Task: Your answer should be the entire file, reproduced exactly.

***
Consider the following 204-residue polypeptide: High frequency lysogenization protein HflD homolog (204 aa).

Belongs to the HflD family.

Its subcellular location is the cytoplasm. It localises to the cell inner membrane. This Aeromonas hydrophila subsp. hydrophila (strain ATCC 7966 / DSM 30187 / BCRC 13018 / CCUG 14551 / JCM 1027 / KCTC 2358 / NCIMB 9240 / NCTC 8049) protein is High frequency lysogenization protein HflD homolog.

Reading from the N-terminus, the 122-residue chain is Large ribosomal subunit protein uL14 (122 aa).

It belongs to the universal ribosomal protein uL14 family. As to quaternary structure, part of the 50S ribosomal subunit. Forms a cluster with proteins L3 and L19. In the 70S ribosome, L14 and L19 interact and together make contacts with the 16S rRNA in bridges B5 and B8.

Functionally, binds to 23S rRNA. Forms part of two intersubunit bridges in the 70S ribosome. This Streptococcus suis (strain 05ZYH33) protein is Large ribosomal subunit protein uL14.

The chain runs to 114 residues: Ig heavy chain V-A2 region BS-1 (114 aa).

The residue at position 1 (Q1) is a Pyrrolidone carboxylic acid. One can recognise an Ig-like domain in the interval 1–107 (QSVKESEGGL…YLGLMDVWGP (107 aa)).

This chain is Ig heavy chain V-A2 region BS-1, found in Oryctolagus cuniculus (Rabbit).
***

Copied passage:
Consider the following 204-residue polypeptide: High frequency lysogenization protein HflD homolog (204 aa).

Belongs to the HflD family.

Its subcellular location is the cytoplasm. It localises to the cell inner membrane. This Aeromonas hydrophila subsp. hydrophila (strain ATCC 7966 / DSM 30187 / BCRC 13018 / CCUG 14551 / JCM 1027 / KCTC 2358 / NCIMB 9240 / NCTC 8049) protein is High frequency lysogenization protein HflD homolog.

Reading from the N-terminus, the 122-residue chain is Large ribosomal subunit protein uL14 (122 aa).

It belongs to the universal ribosomal protein uL14 family. As to quaternary structure, part of the 50S ribosomal subunit. Forms a cluster with proteins L3 and L19. In the 70S ribosome, L14 and L19 interact and together make contacts with the 16S rRNA in bridges B5 and B8.

Functionally, binds to 23S rRNA. Forms part of two intersubunit bridges in the 70S ribosome. This Streptococcus suis (strain 05ZYH33) protein is Large ribosomal subunit protein uL14.

The chain runs to 114 residues: Ig heavy chain V-A2 region BS-1 (114 aa).

The residue at position 1 (Q1) is a Pyrrolidone carboxylic acid. One can recognise an Ig-like domain in the interval 1–107 (QSVKESEGGL…YLGLMDVWGP (107 aa)).

This chain is Ig heavy chain V-A2 region BS-1, found in Oryctolagus cuniculus (Rabbit).